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Schools sent wrong message by not showing speech

September 12, 2009|By TIM ROWLAND

The instant people began to open their mouths and say that Washington County Public Schools should not show President Obama's recent classroom videocast on the grounds that it was some kind of new world-order brainwashing, the school system should have vowed to broadcast the speech, no matter what. Here was the salient lesson: Censorship, in most any form, is wrong.

Instead, schools officials hid behind the lamest possible excuse: Gosh, we'd love to show the president, but it came on such short notice and we really can't afford the time.

Can't afford the time? Then cancel a fire drill or something. Plenty of other school districts across the nation found the time.

Schools officials were made to look even worse when a number of conservative opponents, after reading the text, decided the speech wasn't so subversive after all. The talk was an ode to personal responsibility, a doctrine that conservatives, correctly, have been preaching for years.

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So there were school system officials dangling in the wind, having been made to look foolish not once, but twice. Most other school systems had the gumption to spare a few minutes of the school day, no matter how much heat was brought by a few yakkers who would criticize Obama for curing cancer on the grounds that a few socialists might live to see old age.

While the rest of the nation's school kids were getting a lesson in hard work and determination, our kids were learning this: Take the easy way out. It doesn't matter how righteous your cause, if some people are going to give you a hard time, don't do it.

And what an opportunity missed. How often do kids get the idea that a sitting president, or any public officeholder for that matter, wants to talk directly to them? Usually, politicians (save for a few obligatory photo ops) have nothing to say to kids who have yet to reach voting age.

And this was not some candy-coated fluff. Families and schools can lay the foundation for success, the president said, but success is not handed out on silver platters. It takes hard, individual work. These days, that message is more likely to cost a politician votes than win them.

The one saving grace is that the best way to get a kid to watch something is to tell him he can't. The fringe might have effectively censored the speech live, but everyone younger than 18 likely watched the tape with rapt attention to hear what the president had to say that was so vile.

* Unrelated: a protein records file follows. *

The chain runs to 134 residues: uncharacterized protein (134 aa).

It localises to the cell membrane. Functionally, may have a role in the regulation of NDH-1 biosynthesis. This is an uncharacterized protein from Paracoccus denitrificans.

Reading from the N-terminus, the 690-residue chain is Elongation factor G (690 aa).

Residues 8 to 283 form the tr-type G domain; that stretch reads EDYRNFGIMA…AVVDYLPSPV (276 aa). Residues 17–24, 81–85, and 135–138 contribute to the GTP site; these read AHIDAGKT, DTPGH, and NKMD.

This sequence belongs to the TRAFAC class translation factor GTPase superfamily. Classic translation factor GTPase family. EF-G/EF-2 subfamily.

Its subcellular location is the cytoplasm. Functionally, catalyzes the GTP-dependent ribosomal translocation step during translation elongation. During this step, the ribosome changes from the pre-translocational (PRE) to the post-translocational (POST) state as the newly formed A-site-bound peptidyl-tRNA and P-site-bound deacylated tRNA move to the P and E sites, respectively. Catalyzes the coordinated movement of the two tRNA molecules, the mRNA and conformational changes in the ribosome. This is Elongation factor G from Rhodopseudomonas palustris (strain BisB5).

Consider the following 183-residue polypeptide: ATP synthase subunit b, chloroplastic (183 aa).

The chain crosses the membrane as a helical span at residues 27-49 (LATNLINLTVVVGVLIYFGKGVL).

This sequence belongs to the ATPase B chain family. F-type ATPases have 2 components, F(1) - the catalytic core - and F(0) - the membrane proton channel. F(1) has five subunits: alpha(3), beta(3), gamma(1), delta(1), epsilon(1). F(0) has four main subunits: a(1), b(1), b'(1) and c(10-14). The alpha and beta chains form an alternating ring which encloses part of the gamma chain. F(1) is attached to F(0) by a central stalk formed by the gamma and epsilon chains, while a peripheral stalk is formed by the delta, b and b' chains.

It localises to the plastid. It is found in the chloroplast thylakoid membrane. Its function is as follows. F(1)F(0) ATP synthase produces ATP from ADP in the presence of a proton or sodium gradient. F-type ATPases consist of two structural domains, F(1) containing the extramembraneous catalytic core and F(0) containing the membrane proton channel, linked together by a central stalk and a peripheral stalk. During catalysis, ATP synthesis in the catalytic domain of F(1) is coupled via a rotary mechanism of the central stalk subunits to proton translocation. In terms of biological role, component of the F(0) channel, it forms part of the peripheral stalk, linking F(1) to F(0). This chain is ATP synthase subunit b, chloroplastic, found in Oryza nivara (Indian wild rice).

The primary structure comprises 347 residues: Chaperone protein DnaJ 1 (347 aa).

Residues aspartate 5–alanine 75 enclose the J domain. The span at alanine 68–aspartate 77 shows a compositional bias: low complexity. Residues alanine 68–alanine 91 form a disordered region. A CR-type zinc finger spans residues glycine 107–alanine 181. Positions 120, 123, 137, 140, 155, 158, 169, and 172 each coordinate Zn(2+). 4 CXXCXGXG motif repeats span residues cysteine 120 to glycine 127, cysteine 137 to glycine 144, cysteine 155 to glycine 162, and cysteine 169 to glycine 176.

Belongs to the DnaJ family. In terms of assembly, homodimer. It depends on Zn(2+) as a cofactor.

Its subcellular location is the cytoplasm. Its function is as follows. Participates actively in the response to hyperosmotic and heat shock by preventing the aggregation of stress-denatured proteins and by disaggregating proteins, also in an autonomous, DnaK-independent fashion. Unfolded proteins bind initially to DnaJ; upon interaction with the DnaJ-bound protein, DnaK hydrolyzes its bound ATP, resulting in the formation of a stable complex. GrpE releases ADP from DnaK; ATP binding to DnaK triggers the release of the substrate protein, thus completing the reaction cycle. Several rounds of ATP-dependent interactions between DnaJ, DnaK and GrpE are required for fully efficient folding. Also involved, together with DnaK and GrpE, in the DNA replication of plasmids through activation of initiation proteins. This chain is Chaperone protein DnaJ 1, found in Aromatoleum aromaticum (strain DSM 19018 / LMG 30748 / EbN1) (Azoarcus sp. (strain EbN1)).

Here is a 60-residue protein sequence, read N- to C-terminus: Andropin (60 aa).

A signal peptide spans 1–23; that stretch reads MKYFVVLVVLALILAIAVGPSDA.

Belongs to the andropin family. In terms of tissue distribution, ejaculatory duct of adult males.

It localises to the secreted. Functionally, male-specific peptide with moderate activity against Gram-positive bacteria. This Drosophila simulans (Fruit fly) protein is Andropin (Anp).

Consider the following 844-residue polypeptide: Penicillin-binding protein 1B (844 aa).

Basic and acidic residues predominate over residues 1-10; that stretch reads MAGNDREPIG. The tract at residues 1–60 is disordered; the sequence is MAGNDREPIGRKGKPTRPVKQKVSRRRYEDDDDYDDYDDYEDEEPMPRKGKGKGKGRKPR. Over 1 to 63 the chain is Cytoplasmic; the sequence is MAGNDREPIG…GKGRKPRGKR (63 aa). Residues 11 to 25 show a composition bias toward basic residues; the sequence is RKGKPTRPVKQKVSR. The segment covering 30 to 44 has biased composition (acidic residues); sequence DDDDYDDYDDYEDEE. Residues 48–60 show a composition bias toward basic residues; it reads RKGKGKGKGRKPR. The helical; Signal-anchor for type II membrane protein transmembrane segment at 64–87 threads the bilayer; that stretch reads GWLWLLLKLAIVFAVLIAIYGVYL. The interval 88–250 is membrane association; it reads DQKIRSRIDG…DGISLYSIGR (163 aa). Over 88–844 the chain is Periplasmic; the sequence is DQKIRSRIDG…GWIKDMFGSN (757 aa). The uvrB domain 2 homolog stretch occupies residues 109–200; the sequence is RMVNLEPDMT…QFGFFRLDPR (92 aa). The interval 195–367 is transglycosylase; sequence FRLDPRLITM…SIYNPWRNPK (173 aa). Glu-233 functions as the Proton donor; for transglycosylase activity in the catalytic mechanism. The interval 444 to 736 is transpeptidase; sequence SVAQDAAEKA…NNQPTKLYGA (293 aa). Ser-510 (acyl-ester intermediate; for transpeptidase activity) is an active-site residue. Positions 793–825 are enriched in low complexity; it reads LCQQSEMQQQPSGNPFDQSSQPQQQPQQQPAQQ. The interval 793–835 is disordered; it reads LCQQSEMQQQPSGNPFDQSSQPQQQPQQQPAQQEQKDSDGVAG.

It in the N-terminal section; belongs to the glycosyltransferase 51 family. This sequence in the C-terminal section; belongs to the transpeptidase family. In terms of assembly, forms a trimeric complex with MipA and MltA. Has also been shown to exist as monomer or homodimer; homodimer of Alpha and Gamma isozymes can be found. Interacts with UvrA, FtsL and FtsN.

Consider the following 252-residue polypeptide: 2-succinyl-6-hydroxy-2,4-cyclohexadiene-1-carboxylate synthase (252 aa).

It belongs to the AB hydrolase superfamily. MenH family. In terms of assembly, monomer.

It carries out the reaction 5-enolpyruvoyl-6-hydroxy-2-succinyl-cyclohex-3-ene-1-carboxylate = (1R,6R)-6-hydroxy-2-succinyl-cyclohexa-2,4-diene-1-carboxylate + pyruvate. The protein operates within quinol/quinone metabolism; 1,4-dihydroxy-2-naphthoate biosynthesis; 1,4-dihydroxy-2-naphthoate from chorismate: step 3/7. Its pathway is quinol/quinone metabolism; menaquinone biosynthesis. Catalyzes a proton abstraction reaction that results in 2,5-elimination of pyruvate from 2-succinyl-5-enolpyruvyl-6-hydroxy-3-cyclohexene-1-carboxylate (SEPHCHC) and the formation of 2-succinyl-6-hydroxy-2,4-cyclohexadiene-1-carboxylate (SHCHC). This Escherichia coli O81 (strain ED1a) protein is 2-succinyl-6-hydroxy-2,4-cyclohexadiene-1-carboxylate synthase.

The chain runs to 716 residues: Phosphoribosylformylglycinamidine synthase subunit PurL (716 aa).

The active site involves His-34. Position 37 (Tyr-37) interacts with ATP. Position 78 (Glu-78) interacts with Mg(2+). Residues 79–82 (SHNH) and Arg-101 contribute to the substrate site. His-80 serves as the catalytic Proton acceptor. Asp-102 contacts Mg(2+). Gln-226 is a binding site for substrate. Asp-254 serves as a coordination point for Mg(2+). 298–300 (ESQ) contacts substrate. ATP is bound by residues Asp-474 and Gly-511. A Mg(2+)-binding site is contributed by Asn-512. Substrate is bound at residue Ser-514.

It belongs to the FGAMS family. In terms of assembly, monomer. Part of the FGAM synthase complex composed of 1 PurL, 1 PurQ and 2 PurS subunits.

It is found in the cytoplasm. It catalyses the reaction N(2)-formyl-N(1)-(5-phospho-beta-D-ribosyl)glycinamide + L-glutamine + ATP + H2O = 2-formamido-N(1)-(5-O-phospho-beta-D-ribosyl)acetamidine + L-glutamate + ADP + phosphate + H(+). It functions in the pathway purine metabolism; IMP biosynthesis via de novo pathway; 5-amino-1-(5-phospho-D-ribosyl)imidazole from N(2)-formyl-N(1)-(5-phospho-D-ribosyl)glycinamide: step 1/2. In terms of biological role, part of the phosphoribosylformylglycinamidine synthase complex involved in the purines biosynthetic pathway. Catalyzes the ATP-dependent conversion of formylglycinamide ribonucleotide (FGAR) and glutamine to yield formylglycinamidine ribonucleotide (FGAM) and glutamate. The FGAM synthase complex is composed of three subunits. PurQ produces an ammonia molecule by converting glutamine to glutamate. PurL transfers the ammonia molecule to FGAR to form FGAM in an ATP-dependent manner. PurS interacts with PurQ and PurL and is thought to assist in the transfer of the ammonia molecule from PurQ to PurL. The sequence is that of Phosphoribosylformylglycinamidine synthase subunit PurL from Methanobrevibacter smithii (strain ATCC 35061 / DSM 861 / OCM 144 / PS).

In the end, however, this wasn't about the content of Obama's speech, this is about a relative handful of Kool-Aid swillers trying to tell the rest of America what to do. This is the exact moment that the school board -- all school boards -- should have put down their collective foot and said "enough."

Enough to paranoia. Enough to blind rage. Enough to ignorance. If we can't count on educators to do this, who will?

Instead, school system officials said, "Why yes, this speech might indeed include collectivist propaganda. And come to think of it, we do have doubts about the authenticity of the president's birth certificate and we really don't like the sounds of those health care death panels."

Of all institutions, the board of education should know that when you fail to confront ignorance and intolerance, you perpetuate it by default. And when you demonstrate to students that the president of the United States does not have the right to free speech, it tells them that their own prospects for speaking their minds are pretty dim. Keep your mouth shut, someone might get annoyed.

The real irony is that all the loudest talkers are the first to jump up and suppress someone else's speech when there's an outside chance they might disagree with its content. What if they had been stopped at the doors at the public health care meetings and been told, sorry, we don't want your anti-health care propaganda to be heard because some children might be listening?

Those who seek the truth welcome debate. They want to be challenged. Because only by hearing all sides can the truth be learned. Curiously enough, the very censorship that's being advocated by these fringe elements is exactly the type of behavior you would expect to see in the socialistic societies they claim to abhor.

The American way -- and that this even needs to be stated is rather startling on its own -- is to let the president speak and then debate the value of his words, as many school systems did. But not ours. No doubt school officials grow weary of dealing with bomb throwers on all sides who believe the school system can do nothing right. This might have seemed like one more battle the board didn't need.

Hopefully though, the board was listening when Obama said, "if you quit ... you're not just quitting on yourself, you're quitting on your country." And your county.

Tim Rowland is a Herald-Mail columnist. He can be reached at 301-733-5131, ext. 2324, or by e-mail at timr@herald-mail.com. Tune in to the Rowland Rant video under opinion@herald-mail.com, on antpod.com or on Antietam Cable's WCL-TV Channel 30 evenings at 6:30. New episodes are released every Wednesday.

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